Good afternoon, Dr. Green. Would you give a summary of the way the field of communications engineering has changed since you became active in it?


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It has been completely transformed. I first got interested in it as an undergraduate student. At that time there were no such things as computers to compute simulations. Everything was closed form mathematics and simulations really hadn’t matured much in communications engineering. Also, the technology necessary to do telephone calls or military kinds of things absolutely dominated everything, and radar in particular. (I suppose one might call communicating with oneself a branch of communications).

Therefore, I watched as the technology became more and more enriched with sophisticated ways of analyzing things, while clever inventions were being made, like the Shannon Theory of communications, digital signaling, and fiber optics with its surprising and totally counterintuitive capability of something so small supporting 25,000 gigahertz of bandwidth. All these things came in a rush.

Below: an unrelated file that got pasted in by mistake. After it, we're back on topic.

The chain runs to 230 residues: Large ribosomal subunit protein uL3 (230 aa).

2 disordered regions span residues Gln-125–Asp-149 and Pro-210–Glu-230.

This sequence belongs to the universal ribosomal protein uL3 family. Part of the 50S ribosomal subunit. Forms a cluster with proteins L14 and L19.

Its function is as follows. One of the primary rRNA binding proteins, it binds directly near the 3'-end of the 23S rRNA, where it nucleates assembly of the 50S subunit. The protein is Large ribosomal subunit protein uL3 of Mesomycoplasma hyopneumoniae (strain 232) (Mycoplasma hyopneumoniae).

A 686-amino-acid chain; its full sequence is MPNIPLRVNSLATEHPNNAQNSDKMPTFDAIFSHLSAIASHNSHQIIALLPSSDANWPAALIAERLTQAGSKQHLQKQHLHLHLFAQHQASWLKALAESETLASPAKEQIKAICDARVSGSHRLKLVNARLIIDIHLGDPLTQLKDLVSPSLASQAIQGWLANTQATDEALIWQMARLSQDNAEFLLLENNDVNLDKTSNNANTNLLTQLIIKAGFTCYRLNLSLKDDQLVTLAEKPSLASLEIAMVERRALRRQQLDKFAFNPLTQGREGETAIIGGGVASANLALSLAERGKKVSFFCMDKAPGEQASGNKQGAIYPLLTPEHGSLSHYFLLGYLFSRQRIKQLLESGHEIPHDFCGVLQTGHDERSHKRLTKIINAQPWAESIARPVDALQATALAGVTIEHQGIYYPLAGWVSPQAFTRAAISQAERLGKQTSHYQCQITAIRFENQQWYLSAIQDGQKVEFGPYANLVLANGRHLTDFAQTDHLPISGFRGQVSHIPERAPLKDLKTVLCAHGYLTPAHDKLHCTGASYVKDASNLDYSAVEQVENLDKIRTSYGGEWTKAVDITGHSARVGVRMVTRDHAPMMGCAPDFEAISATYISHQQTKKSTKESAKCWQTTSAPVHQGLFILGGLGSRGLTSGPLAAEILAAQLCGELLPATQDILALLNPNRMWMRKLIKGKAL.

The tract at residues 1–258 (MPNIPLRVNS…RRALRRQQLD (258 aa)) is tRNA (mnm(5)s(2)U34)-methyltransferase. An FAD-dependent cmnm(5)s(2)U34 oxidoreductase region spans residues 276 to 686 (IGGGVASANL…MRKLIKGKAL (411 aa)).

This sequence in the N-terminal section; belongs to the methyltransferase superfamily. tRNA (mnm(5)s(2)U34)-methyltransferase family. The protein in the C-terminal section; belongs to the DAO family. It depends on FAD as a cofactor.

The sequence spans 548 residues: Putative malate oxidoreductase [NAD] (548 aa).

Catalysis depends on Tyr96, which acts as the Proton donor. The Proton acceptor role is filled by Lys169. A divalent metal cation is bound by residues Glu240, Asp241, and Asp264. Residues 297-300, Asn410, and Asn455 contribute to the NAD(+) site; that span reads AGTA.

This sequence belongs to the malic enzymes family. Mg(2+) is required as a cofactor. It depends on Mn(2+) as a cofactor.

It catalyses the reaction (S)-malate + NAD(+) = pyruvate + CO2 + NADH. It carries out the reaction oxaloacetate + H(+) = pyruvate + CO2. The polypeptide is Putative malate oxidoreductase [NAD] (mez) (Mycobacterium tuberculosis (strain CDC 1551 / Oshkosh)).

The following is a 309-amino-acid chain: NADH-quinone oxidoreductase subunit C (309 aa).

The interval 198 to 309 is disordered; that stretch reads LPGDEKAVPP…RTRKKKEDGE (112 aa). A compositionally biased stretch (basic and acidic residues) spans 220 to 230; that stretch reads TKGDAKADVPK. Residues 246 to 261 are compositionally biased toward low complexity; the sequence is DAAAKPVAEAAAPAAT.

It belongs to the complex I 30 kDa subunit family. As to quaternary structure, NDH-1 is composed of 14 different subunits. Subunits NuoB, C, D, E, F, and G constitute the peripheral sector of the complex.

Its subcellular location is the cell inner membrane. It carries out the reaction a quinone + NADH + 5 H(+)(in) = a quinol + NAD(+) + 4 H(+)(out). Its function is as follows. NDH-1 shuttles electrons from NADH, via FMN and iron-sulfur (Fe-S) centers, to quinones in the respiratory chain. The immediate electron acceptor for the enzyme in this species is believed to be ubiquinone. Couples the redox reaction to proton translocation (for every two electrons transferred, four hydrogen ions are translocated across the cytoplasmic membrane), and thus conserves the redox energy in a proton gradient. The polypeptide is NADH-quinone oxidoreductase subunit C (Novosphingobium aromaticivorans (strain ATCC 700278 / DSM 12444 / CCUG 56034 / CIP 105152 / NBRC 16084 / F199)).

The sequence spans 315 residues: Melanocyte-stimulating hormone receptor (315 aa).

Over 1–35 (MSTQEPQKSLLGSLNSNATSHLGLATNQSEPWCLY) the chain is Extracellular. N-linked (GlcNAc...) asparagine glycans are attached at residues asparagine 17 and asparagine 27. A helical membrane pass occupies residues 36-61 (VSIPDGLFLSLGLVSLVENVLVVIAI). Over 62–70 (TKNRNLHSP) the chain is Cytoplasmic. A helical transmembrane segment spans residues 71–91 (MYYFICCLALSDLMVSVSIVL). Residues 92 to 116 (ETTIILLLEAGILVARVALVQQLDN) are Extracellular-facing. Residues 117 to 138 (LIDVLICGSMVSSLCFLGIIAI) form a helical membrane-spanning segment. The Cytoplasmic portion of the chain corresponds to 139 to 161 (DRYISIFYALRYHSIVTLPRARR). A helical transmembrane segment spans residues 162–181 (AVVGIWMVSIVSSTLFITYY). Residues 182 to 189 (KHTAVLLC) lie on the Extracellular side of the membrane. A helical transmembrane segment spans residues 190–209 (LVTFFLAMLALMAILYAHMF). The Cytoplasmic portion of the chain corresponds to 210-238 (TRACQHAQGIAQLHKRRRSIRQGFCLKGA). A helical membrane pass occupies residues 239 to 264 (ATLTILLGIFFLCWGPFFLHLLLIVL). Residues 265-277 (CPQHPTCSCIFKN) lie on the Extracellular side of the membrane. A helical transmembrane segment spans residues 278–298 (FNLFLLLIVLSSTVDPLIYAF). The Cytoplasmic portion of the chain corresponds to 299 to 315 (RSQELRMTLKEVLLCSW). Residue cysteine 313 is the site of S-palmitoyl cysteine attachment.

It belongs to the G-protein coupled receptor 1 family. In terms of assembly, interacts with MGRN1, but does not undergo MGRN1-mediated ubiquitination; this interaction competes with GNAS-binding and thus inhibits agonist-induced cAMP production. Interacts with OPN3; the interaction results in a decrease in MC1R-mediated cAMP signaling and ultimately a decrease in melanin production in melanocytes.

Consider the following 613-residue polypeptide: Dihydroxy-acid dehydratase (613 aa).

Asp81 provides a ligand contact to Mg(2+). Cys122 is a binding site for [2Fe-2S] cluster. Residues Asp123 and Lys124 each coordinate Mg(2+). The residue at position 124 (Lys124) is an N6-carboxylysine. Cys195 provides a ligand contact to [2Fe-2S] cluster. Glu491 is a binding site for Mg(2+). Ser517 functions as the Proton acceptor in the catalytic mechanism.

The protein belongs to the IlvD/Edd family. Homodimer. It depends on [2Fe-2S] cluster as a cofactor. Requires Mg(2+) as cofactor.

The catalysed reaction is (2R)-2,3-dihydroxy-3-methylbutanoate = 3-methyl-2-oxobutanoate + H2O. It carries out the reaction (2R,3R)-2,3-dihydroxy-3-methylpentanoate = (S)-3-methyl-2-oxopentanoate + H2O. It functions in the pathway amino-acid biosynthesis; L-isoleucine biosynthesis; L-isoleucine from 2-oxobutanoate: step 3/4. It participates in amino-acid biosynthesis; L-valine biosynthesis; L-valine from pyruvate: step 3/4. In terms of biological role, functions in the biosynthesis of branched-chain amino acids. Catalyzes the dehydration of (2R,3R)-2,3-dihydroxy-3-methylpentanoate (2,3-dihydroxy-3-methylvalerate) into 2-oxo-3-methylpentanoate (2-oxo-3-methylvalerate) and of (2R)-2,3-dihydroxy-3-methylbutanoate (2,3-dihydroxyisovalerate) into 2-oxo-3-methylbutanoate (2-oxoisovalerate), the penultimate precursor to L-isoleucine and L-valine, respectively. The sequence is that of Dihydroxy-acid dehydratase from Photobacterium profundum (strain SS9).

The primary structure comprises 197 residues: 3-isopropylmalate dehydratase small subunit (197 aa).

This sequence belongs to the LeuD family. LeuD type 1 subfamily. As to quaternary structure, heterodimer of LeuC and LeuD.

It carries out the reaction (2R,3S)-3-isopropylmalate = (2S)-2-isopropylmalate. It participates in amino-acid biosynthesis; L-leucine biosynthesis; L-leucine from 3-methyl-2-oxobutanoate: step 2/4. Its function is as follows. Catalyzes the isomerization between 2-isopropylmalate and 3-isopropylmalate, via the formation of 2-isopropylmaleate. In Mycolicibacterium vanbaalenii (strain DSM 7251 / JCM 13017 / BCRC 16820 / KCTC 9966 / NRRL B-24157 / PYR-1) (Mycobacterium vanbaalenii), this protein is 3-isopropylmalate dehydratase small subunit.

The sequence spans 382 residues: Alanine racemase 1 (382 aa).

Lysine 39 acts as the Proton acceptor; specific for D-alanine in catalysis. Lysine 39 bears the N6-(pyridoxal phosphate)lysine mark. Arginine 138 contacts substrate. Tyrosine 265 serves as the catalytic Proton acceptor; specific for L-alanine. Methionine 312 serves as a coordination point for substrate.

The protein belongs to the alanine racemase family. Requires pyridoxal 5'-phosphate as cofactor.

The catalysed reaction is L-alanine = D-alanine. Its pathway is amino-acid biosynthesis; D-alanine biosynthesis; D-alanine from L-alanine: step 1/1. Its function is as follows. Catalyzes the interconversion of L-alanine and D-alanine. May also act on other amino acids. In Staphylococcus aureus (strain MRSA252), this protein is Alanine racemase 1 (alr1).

Looking back, there have been a number of transformations. The pace of technological change has been steadily accelerating and continues to accelerate. If you were to plot technological progress, there’s probably a curve that starts fairly slowly after World War II building almost entirely on the technologies unearthed during the war. Then it accelerates and gets faster and faster to the point where now all sorts of things are doubling in months rather than years, such as bandwidth consumption, individual bit rate and the amount of information presented to users on CRT displays.


As in Moore’s Law?


Yes. I think what’s behind it is both the push of technology and the pull of demand. Technology push is the kind of thing the IEEE does when presiding over a technical innovation, but the consumer doing the pulling is apparently insatiable and there is an unlimited demand for more and more bandwidth and new services.

Bandwidth demand and applications


Why is that? What are some of the applications that occupy bandwidth?